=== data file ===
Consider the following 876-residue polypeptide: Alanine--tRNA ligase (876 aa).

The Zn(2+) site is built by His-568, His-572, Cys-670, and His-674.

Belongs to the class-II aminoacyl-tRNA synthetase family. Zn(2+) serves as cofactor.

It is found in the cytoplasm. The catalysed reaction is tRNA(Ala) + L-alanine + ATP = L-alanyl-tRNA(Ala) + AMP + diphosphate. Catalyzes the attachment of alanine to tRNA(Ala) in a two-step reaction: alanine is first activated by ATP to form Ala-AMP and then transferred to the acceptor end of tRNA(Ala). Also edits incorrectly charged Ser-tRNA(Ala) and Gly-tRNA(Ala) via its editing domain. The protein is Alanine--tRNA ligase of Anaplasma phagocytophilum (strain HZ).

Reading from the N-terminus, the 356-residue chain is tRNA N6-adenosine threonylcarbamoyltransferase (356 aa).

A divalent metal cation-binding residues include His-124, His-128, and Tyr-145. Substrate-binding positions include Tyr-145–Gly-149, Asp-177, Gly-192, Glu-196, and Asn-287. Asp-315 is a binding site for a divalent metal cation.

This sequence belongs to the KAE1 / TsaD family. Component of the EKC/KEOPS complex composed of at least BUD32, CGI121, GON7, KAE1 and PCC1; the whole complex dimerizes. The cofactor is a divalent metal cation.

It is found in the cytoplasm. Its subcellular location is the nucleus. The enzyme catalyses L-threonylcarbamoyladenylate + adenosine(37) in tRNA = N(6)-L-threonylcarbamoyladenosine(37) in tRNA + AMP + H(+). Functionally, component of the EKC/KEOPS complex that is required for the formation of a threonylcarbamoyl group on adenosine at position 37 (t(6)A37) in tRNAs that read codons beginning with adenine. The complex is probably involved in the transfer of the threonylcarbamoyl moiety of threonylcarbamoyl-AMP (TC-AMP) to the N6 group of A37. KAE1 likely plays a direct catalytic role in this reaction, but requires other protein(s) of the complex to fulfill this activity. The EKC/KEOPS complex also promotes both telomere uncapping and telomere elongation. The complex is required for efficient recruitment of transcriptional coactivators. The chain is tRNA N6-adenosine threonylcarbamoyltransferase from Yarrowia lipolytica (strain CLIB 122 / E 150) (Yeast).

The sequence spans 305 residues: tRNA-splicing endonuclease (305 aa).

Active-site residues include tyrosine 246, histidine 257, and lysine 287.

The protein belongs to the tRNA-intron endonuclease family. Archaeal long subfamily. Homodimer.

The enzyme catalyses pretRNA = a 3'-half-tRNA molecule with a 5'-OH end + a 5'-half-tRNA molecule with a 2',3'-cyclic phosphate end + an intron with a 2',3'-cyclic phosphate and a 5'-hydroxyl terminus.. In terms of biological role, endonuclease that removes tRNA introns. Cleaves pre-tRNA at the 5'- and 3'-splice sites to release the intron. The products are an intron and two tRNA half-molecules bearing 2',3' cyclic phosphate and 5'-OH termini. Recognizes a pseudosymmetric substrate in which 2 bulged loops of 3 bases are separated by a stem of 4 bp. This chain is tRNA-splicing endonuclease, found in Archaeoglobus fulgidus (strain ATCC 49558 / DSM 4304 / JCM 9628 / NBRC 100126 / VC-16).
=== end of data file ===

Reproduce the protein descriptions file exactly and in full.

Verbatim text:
Consider the following 876-residue polypeptide: Alanine--tRNA ligase (876 aa).

The Zn(2+) site is built by His-568, His-572, Cys-670, and His-674.

Belongs to the class-II aminoacyl-tRNA synthetase family. Zn(2+) serves as cofactor.

It is found in the cytoplasm. The catalysed reaction is tRNA(Ala) + L-alanine + ATP = L-alanyl-tRNA(Ala) + AMP + diphosphate. Catalyzes the attachment of alanine to tRNA(Ala) in a two-step reaction: alanine is first activated by ATP to form Ala-AMP and then transferred to the acceptor end of tRNA(Ala). Also edits incorrectly charged Ser-tRNA(Ala) and Gly-tRNA(Ala) via its editing domain. The protein is Alanine--tRNA ligase of Anaplasma phagocytophilum (strain HZ).

Reading from the N-terminus, the 356-residue chain is tRNA N6-adenosine threonylcarbamoyltransferase (356 aa).

A divalent metal cation-binding residues include His-124, His-128, and Tyr-145. Substrate-binding positions include Tyr-145–Gly-149, Asp-177, Gly-192, Glu-196, and Asn-287. Asp-315 is a binding site for a divalent metal cation.

This sequence belongs to the KAE1 / TsaD family. Component of the EKC/KEOPS complex composed of at least BUD32, CGI121, GON7, KAE1 and PCC1; the whole complex dimerizes. The cofactor is a divalent metal cation.

It is found in the cytoplasm. Its subcellular location is the nucleus. The enzyme catalyses L-threonylcarbamoyladenylate + adenosine(37) in tRNA = N(6)-L-threonylcarbamoyladenosine(37) in tRNA + AMP + H(+). Functionally, component of the EKC/KEOPS complex that is required for the formation of a threonylcarbamoyl group on adenosine at position 37 (t(6)A37) in tRNAs that read codons beginning with adenine. The complex is probably involved in the transfer of the threonylcarbamoyl moiety of threonylcarbamoyl-AMP (TC-AMP) to the N6 group of A37. KAE1 likely plays a direct catalytic role in this reaction, but requires other protein(s) of the complex to fulfill this activity. The EKC/KEOPS complex also promotes both telomere uncapping and telomere elongation. The complex is required for efficient recruitment of transcriptional coactivators. The chain is tRNA N6-adenosine threonylcarbamoyltransferase from Yarrowia lipolytica (strain CLIB 122 / E 150) (Yeast).

The sequence spans 305 residues: tRNA-splicing endonuclease (305 aa).

Active-site residues include tyrosine 246, histidine 257, and lysine 287.

The protein belongs to the tRNA-intron endonuclease family. Archaeal long subfamily. Homodimer.

The enzyme catalyses pretRNA = a 3'-half-tRNA molecule with a 5'-OH end + a 5'-half-tRNA molecule with a 2',3'-cyclic phosphate end + an intron with a 2',3'-cyclic phosphate and a 5'-hydroxyl terminus.. In terms of biological role, endonuclease that removes tRNA introns. Cleaves pre-tRNA at the 5'- and 3'-splice sites to release the intron. The products are an intron and two tRNA half-molecules bearing 2',3' cyclic phosphate and 5'-OH termini. Recognizes a pseudosymmetric substrate in which 2 bulged loops of 3 bases are separated by a stem of 4 bp. This chain is tRNA-splicing endonuclease, found in Archaeoglobus fulgidus (strain ATCC 49558 / DSM 4304 / JCM 9628 / NBRC 100126 / VC-16).